The Navajo are discussing the option, and Peter expects them eventually to assume control of IHS operations. There has been some speculation that in that case, the tribe would fire all the doctors to replace them with Navajo physicians, but Peter says that "is ludicrous."
"First of all, there aren’t 300 Navajo physicians available, and second, people just won’t let it happen. Current IHS staff are people’s doctors they’ve come to rely on," Peter says.
Originally from Nebraska, Peter came to the Navajo reservation in 1974 to practice family medicine. "In my training, I had two colleagues who joined the IHS. One went to Gallup (New Mexico) and one went to Barrow, Alaska. So I called the IHS and they said the Navajo needed help. Being the helping sort, I decided on Kayenta and I went sight-unseen. I figured, it was close to Grand Canyon, I could always go to the Grand Canyon every weekend."
Besides, he soon learned, if he stayed for two years, his Vietnam era military requirement would be fulfilled. Stay for three years, and 85 percent of his school loans would be paid.
"When I stayed, I realized that these people were paying me to do something I loved to do," Peter says.
Kayenta is a small town in the north-central part of the reservation that was much more remote 25 years ago than it is today. Peter found working there to be "magical," as patients and staff began to trust him. "Based on their previous experience, they expected a very shortlived stay. All the nurses and staff felt that way."
For the patients, he says, "I had to convince them that if they didn’t get better to come back. We’d be there for them."
Over the years, Peter has become part of a Navajo family that he befriended more than 20 years ago in Kayenta. With spacious government housing, Peter invited a Navajo EMT to stay with him in town rather than "commute." When the young man married, he moved out to stay with his wife’s family, as is Navajo custom. But when their first child was born and had medical complications, the young family stayed with Peter because he had running water and sewer. When Peter moved to the Navajo Nation’s governmental seat of Window Rock 12 years ago, the family soon followed, and they live with him today. Recently, their first-born son, now 20, was married.
Pediatrician Steven Holve, MD, a Los Angeles native who originally came to the reservation on a one-month rotation during his residency at the University of Denver, says he and his pediatrician wife Diana Hu, MD, can’t imagine living and working anyplace other than Tuba City, in the western portion of the reservation.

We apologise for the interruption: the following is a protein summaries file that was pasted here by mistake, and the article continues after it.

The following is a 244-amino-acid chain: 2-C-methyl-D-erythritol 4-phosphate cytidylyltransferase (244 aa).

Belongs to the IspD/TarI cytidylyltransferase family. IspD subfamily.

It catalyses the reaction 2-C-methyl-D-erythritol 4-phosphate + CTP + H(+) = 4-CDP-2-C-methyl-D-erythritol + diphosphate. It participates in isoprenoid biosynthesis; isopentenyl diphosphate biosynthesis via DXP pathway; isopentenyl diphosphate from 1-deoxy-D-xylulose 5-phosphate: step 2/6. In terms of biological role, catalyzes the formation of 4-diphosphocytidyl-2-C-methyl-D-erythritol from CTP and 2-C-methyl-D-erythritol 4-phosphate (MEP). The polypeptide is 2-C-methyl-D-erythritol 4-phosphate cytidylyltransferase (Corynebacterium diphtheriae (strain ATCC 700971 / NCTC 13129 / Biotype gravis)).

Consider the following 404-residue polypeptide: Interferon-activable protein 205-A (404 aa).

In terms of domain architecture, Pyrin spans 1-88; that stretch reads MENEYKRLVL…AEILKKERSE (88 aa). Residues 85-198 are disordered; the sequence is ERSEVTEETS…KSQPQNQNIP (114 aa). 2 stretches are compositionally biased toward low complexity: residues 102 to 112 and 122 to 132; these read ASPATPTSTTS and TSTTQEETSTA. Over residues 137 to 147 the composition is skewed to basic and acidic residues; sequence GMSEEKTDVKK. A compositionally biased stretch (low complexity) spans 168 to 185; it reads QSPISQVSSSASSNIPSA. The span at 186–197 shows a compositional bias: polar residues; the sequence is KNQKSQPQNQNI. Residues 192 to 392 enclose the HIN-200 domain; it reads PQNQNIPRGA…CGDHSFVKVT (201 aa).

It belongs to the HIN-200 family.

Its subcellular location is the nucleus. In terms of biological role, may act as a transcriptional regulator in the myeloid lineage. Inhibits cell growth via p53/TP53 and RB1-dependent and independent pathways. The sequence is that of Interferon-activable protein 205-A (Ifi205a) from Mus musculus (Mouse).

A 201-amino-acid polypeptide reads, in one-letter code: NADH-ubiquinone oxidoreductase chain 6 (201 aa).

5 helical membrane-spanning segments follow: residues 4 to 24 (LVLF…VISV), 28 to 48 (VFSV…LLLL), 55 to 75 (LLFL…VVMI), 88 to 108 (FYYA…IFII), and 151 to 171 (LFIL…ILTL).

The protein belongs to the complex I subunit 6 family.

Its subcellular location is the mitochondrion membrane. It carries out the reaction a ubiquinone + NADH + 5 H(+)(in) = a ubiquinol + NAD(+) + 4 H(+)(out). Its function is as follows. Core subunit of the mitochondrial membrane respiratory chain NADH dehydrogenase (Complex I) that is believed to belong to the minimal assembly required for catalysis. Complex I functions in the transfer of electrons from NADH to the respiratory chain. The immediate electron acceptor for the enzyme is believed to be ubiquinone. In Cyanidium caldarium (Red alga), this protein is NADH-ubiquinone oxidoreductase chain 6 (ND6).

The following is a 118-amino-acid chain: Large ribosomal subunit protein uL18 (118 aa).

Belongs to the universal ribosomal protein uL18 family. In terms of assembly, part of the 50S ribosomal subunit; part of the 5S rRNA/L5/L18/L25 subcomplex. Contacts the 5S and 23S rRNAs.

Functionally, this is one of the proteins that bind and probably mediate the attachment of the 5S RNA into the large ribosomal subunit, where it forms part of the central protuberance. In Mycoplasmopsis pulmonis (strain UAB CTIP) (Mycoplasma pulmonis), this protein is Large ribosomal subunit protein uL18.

"We came here as residents and really liked it. We liked the Southwest and we liked the other physicians. They’re well-trained, friendly, and interested in providing the best care for their patients.
"Now, I’ve been here 14 years and this is my practice. I live here. These are the people and the families I know. It’s become my little niche," Holve says.
Armao, who married a Navajo woman after he came to the reservation in 1979, says he sometimes falls into a routine where he forgets that his surroundings are unique. "Sometimes, life is so mundane, but then you wake up to the fact that it’s really different here," he says. "There’s the whole exotic aspect of being in a different place that you see only in postcards."
Armao has grown to appreciate his surroundings and takes advantage of the wealth of wonders at his disposal: "I don’t think you can ever lose your love of the land, the people, and the culture," he says. "Being out West, you just get in your car on the weekends and go someplace. You put a tremendous amount of miles on the road out here. But with all these fantastic places, you’d feel like an idiot if you didn’t go see them."
The reservation and the southwest have become home to the native Pennsylvanian. "We go back East to visit, but the East is like a museum to me now. I can’t believe people still live there," Armao says.
The rewards and challenges of practice among the Navajo are something CMO Peter tries to convey to potential IHS recruits. He answers their questions about life and practice on the reservation and then he leaves them with this thought: "If you care, and if you want to make a difference, you should come because you still can make a difference here." ■
Pam Prescott is a freelance writer based in Roscoe, Illinois.